[LLVMdev] Adding safe-point code generation

Gordon Henriksen gordonhenriksen at me.com
Tue Jun 23 04:18:43 PDT 2009

Hi Jeffrey,

On 2009-06-22, at 01:49, Jeffrey Yasskin wrote:

> I need to add thread-switching support to Unladen Swallow's JIT, and  
> LLVM's safe point support looks like a good way to get code into all  
> the right places. However, http://llvm.org/docs/GarbageCollection.html#collector-algos 
>  points out that there's no way to emit code at safe points yet, and  
> there are no loop safe points at all. So I'll be trying to implement  
> them.
> Is there anything I should know before starting?

Sounds like you've got the right idea.

> One way to do this might be to add a FunctionPass to  
> LLVMTargetMachine::addCommonCodeGenPasses() alongside  
> createGCLoweringPass(), which would insert user-defined code for  
> safe points. Unfortunately, code inserted there would stick around  
> in the IR after the machine code was emitted, and if the function  
> were JITted again, we'd get duplicate safe points.

Unfortunately, I don't believe this is workable. It would make this  
work much easier if it were.

> Another way to do it might be to add a MachineFunction pass next to  
> createGCMachineCodeAnalysisPass() (or instead of it), which could  
> emit appropriate MachineInstructions to implement the safe point.  
> This, of course, forces safe points to be written in  
> MachineInstructions instead of IR instructions, which isn't ideal.

I think this is the way to go, though it's also the most involved. My  
primary rationale is that code generation can hack on the CFG, even  
introducing loops where there were none expressed in the IR. It could  
be that I'm being unnecessarily pessimistic on this point, though.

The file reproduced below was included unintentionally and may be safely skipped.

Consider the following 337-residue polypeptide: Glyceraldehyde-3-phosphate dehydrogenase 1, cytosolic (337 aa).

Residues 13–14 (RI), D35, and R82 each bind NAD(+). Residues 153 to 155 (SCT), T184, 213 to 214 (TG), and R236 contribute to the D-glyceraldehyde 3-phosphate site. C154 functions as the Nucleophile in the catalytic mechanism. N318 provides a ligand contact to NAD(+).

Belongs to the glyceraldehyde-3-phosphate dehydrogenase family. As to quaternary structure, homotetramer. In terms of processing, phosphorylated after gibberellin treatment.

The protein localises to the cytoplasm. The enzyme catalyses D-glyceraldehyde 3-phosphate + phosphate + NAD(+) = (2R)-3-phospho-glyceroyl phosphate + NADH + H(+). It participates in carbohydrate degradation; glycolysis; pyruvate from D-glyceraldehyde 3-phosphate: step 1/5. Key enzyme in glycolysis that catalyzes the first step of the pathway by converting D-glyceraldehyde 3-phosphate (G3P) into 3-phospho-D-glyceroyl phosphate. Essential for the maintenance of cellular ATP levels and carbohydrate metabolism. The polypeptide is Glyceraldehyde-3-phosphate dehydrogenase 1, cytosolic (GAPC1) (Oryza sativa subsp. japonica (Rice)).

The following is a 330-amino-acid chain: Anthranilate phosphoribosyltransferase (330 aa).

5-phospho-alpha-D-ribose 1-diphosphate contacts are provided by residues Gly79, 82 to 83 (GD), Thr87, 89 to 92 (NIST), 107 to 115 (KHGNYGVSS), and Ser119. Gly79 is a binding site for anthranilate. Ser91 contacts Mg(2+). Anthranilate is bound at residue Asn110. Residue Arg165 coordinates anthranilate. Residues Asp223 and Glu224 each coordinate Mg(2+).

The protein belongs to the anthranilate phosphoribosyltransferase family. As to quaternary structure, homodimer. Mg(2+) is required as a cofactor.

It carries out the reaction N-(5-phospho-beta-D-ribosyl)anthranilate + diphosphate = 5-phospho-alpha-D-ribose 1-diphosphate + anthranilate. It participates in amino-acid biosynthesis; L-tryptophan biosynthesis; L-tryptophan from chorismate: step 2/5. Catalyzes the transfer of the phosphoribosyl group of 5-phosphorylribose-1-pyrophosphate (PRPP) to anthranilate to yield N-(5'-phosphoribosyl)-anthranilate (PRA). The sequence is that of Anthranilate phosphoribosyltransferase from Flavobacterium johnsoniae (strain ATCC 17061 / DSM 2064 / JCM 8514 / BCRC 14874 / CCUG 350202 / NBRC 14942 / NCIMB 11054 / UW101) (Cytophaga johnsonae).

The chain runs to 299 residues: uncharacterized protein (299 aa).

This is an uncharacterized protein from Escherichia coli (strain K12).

As a specific example of the code generator hacking on the CFG, take  
atomic operations which expand to loops on architectures which use  
load-reserved/store-conditional to implement these primitives. It may  
not be necessary or desirable to add safe points to these loops, but  
perhaps should be preferred on the basis o correctness.

As another example, consider a 64-bit integer divide on a 32-bit  
architecture expanding to a libcall. Some, but perhaps not all,  
collection algorithms would want to emit safe point code for this  
call, but it simply does not exist in the IR to instrument.

Also, code injection of the form 'give me 8 bytes of noops at each  
safe point' and 'insert a cold instruction sequence at the end of the  
function' are best expressed at the machine code level. Safe points  
are hot code and unusual, target-specific techniques are regularly  
used with them if you survey the literature, so a design which  
accommodates that reality is preferred, even though hacking on the  
MachineFunction representation is less pleasant than the IR.

One element of this design that is desirable from a design perspective  
is that it preserves the original IR. Chris has said that it's a long- 
term goal of LLVM to not mangle the Function during code generation,  
and this moves in that direction instead of regressing.

> Another way might be to run a pass over the IR inserting  
> llvm.safepoint() calls, which could be implemented as a function in  
> the module. Then we'd want a MachineFunction pass to inline this for  
> us during codegen. The llvm.safepoint() calls could be easily  
> identified and removed if the IR needs to be re-used.

I see this as fairly equivalent to the first option.

Also, regardless, stop point markers (a label is actually generated)  
need to survive as such into the MachineFunction representation else  
we'll never be able to generate a register map.

Hope that helps,

P.S. There's an interesting circularity which I may not have accounted  
for in the original design: If code is injected at each safe point,  
and a call instruction is injected, do we need to generate another  
safe point for that call? Clearly, the expansion of a safe point  
cannot be recursive with itself; but I think that we should allow  
generating a register map at the return address of that call, just as  
some collectors may want to instrument the libcall case discussed above.

Actually, this distinction between safe points for inserting code and  
safe points for frame maps is probably is a critical design issue for  
your use case. Our current definition of a safe point is at the return  
address of a call instruction, which is precisely what's required to  
call the stack. This is NOT the location where you want to add a call  
to your runtime.
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